Multiple linear regression analyses were used to evaluate the association between depression and HRQOL in HIV-infected MSM. After controlling for the demographic characteristics and other covariates, depression was found to be significantly associated with poor physical, psychological, social, and environmental HRQOL (Table 5). When antidepressant therapy was considered, the depressed HIV-infected MSM who did not receive antidepressant therapy had worse psychological, social, and environmental HRQOL than the depressed HIV-infected MSM who had antidepressant therapy.
This study found that 14.0% of the HIV-infected MSM had depression. The proportion of nonadherence to ART was 21.8% and 10.5% in the depressed and nondepressed HIV-infected MSM, respectively. Moreover, physical, psychological, social, and environmental HRQOL in HIV-infected MSM was negatively associated with depression. After adjusting for the demographic characteristics and other covariates, the HIV-infected MSM with depression had poor adherence to ART and poor HRQOL. When the use of antidepressant therapy was considered, the depressed HIV-infected MSM who did not receive antidepressant therapy had poor adherence to ART and worse HRQOL than those who did have antidepressant therapy.
This report showed that the prevalence of depression was 14.0% in the Taiwanese HIV-infected MSM, which is higher than 12.4% in HIV-infected individuals in the US , but lower than 18% in those of sub-Saharan Africa  and 31.3% in HIV-infected MSM in France . The high prevalence of depression in PLWHA may be due to HIV-related biological factors (e.g., alterations in the brain’s cortex and subcortex) and psychosocial factors (e.g., HIV stigma and isolation) . Depression in PLWHA has been associated with poor health outcomes, including an impaired immunological response and mortality [20, 32, 33]. However, depressive symptoms in PLWHA are often overlooked in HIV care clinics . Since depression is highly prevalent and associated with poor health outcomes in PLWHA, clinicians should be aware of depressive symptoms in this population.
Our study showed that the depressed HIV-infected MSM had more than twice the risk of poor adherence to ART than the nondepressed HIV-infected MSM. When the use of antidepressant therapy was considered, poor adherence to ART was significantly associated with depression without antidepressant therapy, but it was not significantly related to depression with antidepressant therapy. HIV infection can cause alterations in the cortical and subcortical regions of the brain and may induce the development of depression [18, 34], which could result in the unintentional nonadherence to ART in PLWHA. Although depression is not uncommon in PLWHA , routine screening and the treatment of depressive disorders is inadequate in this population . Since depression is associated with poor adherence to ART, our study suggests that it is imperative to screen for depressive symptoms in PLWHA and to provide antidepressant therapy for those with depression.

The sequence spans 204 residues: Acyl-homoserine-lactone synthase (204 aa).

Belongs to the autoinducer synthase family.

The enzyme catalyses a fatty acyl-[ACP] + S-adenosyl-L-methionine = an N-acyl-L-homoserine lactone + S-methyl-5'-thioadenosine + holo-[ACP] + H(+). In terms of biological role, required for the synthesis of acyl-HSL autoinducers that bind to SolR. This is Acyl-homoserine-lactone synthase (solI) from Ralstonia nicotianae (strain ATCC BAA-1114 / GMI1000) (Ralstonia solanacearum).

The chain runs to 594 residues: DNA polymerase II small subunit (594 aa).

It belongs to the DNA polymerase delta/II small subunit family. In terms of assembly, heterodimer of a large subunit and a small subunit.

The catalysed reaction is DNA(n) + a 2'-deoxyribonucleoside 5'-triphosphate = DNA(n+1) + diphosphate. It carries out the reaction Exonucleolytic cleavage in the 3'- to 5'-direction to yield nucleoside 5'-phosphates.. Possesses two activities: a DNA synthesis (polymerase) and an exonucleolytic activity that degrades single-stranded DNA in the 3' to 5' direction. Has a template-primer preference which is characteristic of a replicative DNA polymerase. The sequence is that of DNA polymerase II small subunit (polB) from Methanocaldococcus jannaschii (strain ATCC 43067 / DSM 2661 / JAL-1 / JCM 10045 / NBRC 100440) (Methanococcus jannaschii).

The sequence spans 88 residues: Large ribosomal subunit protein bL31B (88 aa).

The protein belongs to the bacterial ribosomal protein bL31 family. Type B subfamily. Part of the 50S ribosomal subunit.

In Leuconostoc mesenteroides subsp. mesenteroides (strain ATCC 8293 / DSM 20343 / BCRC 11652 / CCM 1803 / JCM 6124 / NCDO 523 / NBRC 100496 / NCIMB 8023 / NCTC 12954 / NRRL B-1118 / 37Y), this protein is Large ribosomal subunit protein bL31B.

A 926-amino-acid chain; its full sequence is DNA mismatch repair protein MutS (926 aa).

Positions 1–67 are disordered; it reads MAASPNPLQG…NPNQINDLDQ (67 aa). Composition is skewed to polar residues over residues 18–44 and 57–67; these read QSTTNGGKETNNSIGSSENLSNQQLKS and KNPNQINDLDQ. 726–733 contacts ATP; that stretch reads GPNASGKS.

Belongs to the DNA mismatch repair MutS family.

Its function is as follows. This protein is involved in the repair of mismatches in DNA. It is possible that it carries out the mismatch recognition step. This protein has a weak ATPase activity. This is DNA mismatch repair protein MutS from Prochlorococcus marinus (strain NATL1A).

This study found that the depressed HIV-infected MSM had poor physical, psychological, social, and environmental HRQOL compared to the nondepressed HIV-infected MSM. When considering the use of antidepressant therapy, the depressed HIV-infected MSM without antidepressant therapy had worse psychological, social, and environmental HRQOL than the depressed HIV-infected MSM who were receiving antidepressant therapy. The depressed HIV-infected MSM may have the symptoms of loss of interest, low self-esteem, and psychomotor retardation , which can diminish the HRQOL of this population. Although the widespread use of ART has markedly improved survival among PLWHA , improving HRQOL is central to their care and support . UNAIDS’ HIV testing and treatment targets indicate that 90% of PLWHA who have viral load suppression should have good HRQOL [13, 14]. Since depression is both prevalent and negatively associated with HRQOL in PLWHA, our study suggests that it is crucial to provide antidepressant therapy for PLWHA who have depression to improve their HRQOL and outcomes.
The present study has several limitations. First, the cross-sectional study design did not allow us to determine the causality between depression and ART adherence and HRQOL. Second, the adherence to ART in study participants were evaluated by using the self-reported MARS-5 rather than testing participants’ biological samples for antiretroviral drugs. However, a previous study has reported that MARS-5 has good reliability and validity to evaluate the treatment adherence in patients with chronic diseases . Finally, the external validity of our findings may be of a concern because all participants in our report were PLWHA receiving health care services in clinics. Future studies need to determine the impact of depression on HRQOL in PLWHA not receiving health care services.
In conclusion, this study found that 14.0% of HIV-infected MSM in clinics had depression. After adjusting for the demographic characteristics and other covariates, it was found that HIV-infected MSM with depression had poor adherence to ART and poor HRQOL. MSM infected with HIV and living with depression who did not receive antidepressant therapy were shown to have poor adherence to ART and worse HRQOL compared to those who received antidepressant therapy. To achieve UNAIDS’ HIV testing and treatment targets, our study suggests that it is imperative to screen for depressive symptoms in PLWHA and to provide antidepressant therapy for those with depression in order to improve their adherence to ART and their HRQOL.
S1 Table. Medication Adherence Report Scale (MARS-5).